I refrained from telling him not to hold his breath.
Anyway, this week my brother and his wife are visiting my parents, and I just know he's going to tattle about me to them - he's done it before. Now, mind you, the man's 59 years old. But he's also endowed with a serious case of sibling rivalry, and won't hesitate to play the victim in front of an audience.
Thus the feeling of impending doom. I just know I'm going to hear about this from my parents this weekend, and I'm preparing myself to handle it. And no, I'm not going to tell them that just because my brother and I have seven alleles in common doesn't mean I have to like him...even though it's true. I'm going to be gentle and tell my mother that I know what she wants, but I can't give it to her right now.
Maybe, if I'm really lucky, my sixth sense is wrong about this, and the topic will never come up.
If I'm lucky.
19 April 2009
Our last day. *sigh* My husband was ready to go home; I hadn't yet reached my limit of people/crowds/noise, but I was close. We woke up and got ready at a leisurely pace, then wandered over to the Paris for another lovely, lovely breakfast.
Back at the hotel, we packed up, then headed downstairs to check out. To our dismay, we discovered that the lobby was just as crowded as it was on the day we checked in. *grumble* Fortunately, the hotel had some staffers making their way through the lines, doing express checkout. As we'd been in line for close to 20 minutes by that point, in front of some very loud, obnoxious, and obviously self-entitled people, we took the express option and ran.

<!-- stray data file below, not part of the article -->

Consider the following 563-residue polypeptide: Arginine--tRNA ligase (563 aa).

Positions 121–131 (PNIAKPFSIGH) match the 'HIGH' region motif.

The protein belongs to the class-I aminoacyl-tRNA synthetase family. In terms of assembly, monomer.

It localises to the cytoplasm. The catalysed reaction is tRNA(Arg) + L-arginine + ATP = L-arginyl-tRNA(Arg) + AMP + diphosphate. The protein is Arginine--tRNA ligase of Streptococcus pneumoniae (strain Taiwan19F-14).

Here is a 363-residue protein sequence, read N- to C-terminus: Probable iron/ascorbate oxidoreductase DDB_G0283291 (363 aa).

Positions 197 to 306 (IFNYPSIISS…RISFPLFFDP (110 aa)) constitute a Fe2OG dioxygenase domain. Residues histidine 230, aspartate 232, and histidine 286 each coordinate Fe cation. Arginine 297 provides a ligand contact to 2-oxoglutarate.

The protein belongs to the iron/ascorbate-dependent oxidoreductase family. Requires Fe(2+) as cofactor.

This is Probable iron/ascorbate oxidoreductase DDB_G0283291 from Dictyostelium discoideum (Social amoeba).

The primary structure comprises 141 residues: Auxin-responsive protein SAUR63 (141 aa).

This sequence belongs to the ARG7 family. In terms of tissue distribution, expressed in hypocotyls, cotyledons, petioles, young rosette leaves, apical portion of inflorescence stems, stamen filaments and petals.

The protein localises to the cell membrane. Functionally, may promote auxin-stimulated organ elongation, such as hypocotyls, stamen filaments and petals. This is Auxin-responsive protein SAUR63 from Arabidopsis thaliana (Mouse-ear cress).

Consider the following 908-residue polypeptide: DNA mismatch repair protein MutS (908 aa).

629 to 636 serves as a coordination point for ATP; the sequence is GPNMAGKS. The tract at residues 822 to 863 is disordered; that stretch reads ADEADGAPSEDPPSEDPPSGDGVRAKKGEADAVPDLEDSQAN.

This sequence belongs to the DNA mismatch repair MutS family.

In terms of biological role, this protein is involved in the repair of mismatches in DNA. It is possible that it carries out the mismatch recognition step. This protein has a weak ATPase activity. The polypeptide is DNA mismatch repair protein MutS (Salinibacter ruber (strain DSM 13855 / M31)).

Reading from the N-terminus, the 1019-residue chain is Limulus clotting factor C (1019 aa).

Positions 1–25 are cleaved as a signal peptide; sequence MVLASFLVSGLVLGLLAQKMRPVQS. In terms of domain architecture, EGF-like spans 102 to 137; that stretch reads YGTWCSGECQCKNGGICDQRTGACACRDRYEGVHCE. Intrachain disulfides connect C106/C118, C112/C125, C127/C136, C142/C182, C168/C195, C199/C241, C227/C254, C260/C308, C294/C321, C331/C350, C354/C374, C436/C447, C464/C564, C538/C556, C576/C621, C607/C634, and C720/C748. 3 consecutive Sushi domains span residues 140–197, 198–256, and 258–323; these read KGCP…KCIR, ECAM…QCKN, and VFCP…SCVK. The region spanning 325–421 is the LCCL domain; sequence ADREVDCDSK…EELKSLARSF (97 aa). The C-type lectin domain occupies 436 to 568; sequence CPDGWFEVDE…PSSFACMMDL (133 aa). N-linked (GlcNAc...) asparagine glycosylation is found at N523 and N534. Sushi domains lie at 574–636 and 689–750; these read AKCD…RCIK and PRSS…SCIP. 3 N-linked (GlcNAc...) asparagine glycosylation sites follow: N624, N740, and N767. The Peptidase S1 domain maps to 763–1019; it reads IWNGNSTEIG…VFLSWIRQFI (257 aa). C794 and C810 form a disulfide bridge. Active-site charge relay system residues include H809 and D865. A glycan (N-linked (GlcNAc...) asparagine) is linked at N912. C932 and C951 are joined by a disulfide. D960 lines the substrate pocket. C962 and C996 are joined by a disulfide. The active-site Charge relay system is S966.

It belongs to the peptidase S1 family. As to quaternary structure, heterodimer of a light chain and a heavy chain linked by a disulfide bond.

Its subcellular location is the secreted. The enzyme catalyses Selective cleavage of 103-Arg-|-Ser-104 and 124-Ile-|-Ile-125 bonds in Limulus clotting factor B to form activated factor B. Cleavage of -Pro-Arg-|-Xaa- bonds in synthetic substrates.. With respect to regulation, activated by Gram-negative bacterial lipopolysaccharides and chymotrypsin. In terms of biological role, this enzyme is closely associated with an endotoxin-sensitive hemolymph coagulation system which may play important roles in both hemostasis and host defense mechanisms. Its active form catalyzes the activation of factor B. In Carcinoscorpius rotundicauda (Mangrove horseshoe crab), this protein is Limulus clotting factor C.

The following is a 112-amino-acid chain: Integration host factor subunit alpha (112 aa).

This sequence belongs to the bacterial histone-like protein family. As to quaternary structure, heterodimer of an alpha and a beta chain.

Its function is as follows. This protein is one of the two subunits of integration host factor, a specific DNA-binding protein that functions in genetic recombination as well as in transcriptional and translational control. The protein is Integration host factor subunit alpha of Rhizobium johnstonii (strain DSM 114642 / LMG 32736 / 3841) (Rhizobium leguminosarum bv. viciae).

Unfortunately, we still had a couple of hours to kill before our shuttle arrived to take us to the airport. We stored our bags with the bell captain, then hunkered down on a sofa in a quiet corner of the lobby to read and watch people go by.
A couple of hours later, now thoroughly tired of sitting, we gathered our luggage and waited by the curb. The shuttle was late - 10 minutes passed, then 15. I called the shuttle service; the driver, apparently, was stuck in traffic, but would be there soon. Another 10 minutes passed, and the shuttle finally arrived. The harried driver all but snatched our luggage from us, threw it in the back of the bus, then demanded payment. Alarmed, I told him we were on a prepaid package. He scowled and snapped that he'd need our booking number; I produced our travel documents, which he grabbed from my hands. When I protested, he muttered something about having to write things down and that he'd return it to me. Yeah. Right.
We boarded the shuttle. The driver tossed our travel docs onto the dashboard. Then we hung on for dear life with the rest of the passengers as the driver did his best NASCAR-driver impression through the crowded streets. When we got to the airport and stopped at our drop-off point, the driver bolted out of the bus, our paperwork forgotten. I snatched it up on my way out. Asshat.